This blog will focus on those aspects of our dominant sociology that seek to defang the labor movement. [For a blog that shows resistance to New Deal labor codes as dished out by the State by one black radical, see http://clarespark.com/2013/09/02/labor-day-2013/.%5D  But since I, unlike Sam Dorsey,  am not writing from the revolutionary Left (see http://clarespark.com/2014/05/10/why-i-left-the-left/), I will focus on those features that deter workers from acting in their own interest, for instance in their mindless capitulation to union bosses (a bureaucracy that is rarely mentioned these days).

  1. Populism versus revolutionary socialism. As I have written before, populism is a petit-bourgeois radical movement that seems to offer upward mobility to ambitious persons from humble backgrounds. Populism deploys such phrases as “the masses” or “the people” as if all but ruling elites formed a compact entity with identical economic and social interests. I don’t see why class analysis should be the monopoly of the Left. Clearly, small business and big business have different structures and problems; the same applies to male and female workers, especially with respect to child rearing and housework. (As to whether or not “class collaboration” between “business” and “labor” is a good thing or not, I leave to economists and other historians. The labor movement made its peace with capitalism during the 1930s and 1940s, and “big labor” has no revolutionary aspirations, to the disappointment of Leninists. The “labor movement” as it once existed, no longer exists in this “post-industrial” service-oriented economy.)

But even worse, populist politics, early on co-opted by “progressives” pervade popular culture, and are promiscuous in their antagonism toward “elites”. In its original form, populism was heavily antisemitic (i.e., bankers, like “Wall Street” were generically a Jewish cabal with ambitions to control the world), a fact brushed out by its New Left defenders. (See http://clarespark.com/2011/02/02/the-legitimate-aspirations-of-the-___-people/.)

I noted during the art world upheavals of the 1970s that protesters defined themselves as “populists”, not as “socialists,” for  the term “populism” however tainted by its initial anti-Semitism, was acceptable (for such intellectual celebrities as Hannah Arendt, “the people” was the opposite of a mob, implying that individuals believed in their particular individual rights; hence “the people’s” critique could apply to the supposed crimes of any elite suspected of taking away such rights, no matter how competent the elite’s members might be in their particular field). A particularly grotesque example is found in the Chomsky-ite attack on Walter Lippmann (again an antisemitic gesture) that spread the canard that Lippmann’s influential book Public Opinion (1922) called for the “manufacture of consent” in the newly developing mass media, in order to hornswoggle the gullible people-becoming-mobs. ( See http://clarespark.com/2009/08/19/noam-chomskys-misrepresentation-of-walter-lippmanns-chief-ideas-on-manufacturing-consent/.) A similar condemnation of mass culture can be found in Hannah Arendt’s “must-read” tome The Origins of Totalitarianism (1950, 1958). And yet Arendt is worshipped by many academic radicals, as are other “critical theorists.”

A similar outrage was found in the counter-culture that continues to delight in technophobia and representations of mad scientists (see http://clarespark.com/2014/06/25/penny-dreadfuls-sinister-significance/.)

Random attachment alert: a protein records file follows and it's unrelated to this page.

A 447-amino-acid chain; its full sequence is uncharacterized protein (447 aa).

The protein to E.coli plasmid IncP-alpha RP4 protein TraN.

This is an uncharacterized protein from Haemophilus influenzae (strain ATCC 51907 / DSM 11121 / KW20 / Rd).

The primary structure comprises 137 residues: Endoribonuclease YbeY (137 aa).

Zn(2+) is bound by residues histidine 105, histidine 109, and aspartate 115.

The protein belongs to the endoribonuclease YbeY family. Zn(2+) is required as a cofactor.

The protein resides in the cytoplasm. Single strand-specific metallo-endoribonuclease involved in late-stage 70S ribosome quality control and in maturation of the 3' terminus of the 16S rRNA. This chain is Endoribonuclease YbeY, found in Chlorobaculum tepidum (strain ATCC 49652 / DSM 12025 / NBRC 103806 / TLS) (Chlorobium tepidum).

Indeed, when I defended the Enlightenment on a Pacifica radio popular morning show in the 1990s, I was accused of being a CIA agent, hence the lowest form of animal life—this from listeners who believed themselves to be anticapitalist and pro-labor.

night-of-the-living-dead

 

Cultural pessimism. What could be more detrimental to working people than the current mood of doom and gloom? Is it any wonder that they seek refuge in sports and other forms of mass entertainment, that are predictably primitivist and (stylishly) loud?

Where does this doom and gloom originate? Surely not in the aspirations of the Founders, most of whom were avid followers of the various European enlightenments, and who were guardedly optimistic about the future of the republic. I locate the apocalyptic, technophobic, and anti-intellectual mood to the regnant populism and 1960s counter-culture that arguably never had the welfare of working people as their goal, but rather emancipation from their parents—stand-ins for the evil “jewified” bourgeoisie. Enter “youth culture” as revolt against “suburban sadness.”

Materialism and the working class. American reactionaries (among whom I count the populists and faux “liberals”) come out of German (philosophical) Idealism, which was always antidemocratic and protofascist. “Materialism” is now widely understood as an addiction to consumerism and similarly shallow values, whereas materialism used to signify a retreat from mysticism to the power of the individual to use her or his senses, to reason, and thus to defend her and his interests through making sense of the world and its institutions.  This older view of “materialism” is now blamed by culture warriors of the Right on “secular progressives”—meaning persons like me who praise cultural pluralism and stand up for education in the sciences, economics, and history, putting children ahead of teachers unions and their narrow interests.

I will end this Labor Day blog by observing that teachers are petit-bourgeois and definitely NOT working class, despite their enthusiasm for their “unions” in which they ape the organization of real laborers. When I trained to be a science teacher in the 1950s, we were constantly asked “is teaching a profession? And if so, should they strike for higher wages?” It is our teachers who are preparing their students for real life as mature adults. The least they could do is not succumb to those administrators who joyfully participate in the Democratic Party urban machines and the collectivist ideologies that these mobsters dispense to kids and their parents who could and should know better.

Postscript: I got this comment from a Facebook friend Stuart Creque this morning after I asked what was interesting about Labor Day: “ My dad was a trade unionist, which is funny because he was a high school teacher, not a laborer. Teachers unionizing is rather like Hollywood writers unionizing: it has nothing to do with collective bargaining power and everything to do with self-image as “working men and women.”

But what really fascinates me about labor today is the death of solidarity. My dad exposed me to what labor solidarity was. And the interesting thing is that nowadays it seems almost nonexistent. Each union seems out for its own interests, and more likely to focus on poaching from other unions than coordinating with them or even honoring their picket lines.

In the Writers Guild of America strike a few years ago, the union actually counseled its members to write and earn as much as possible in the days leading up to the strike deadline. They had no concept that they were giving management inventory to work on during the strike, reducing pressure for a settlement. They had no concept of collecting a strike fund over time and then ordering a work-to-rule slowdown leading into the strike. They also had no stomach to hold out for synchronizing contract deadlines with other Hollywood guilds and unions.” I can only add to Stuart Creque’s comment that writers are competing with each other and thus have little motivation for solidarity in protecting the quality of their work. They form a guild, not a union.

MightisRight 

« Previous PageNext Page »

The Rubric Theme. Create a free website or blog at WordPress.com.

Follow

Get every new post delivered to your Inbox.

Join 1,274 other followers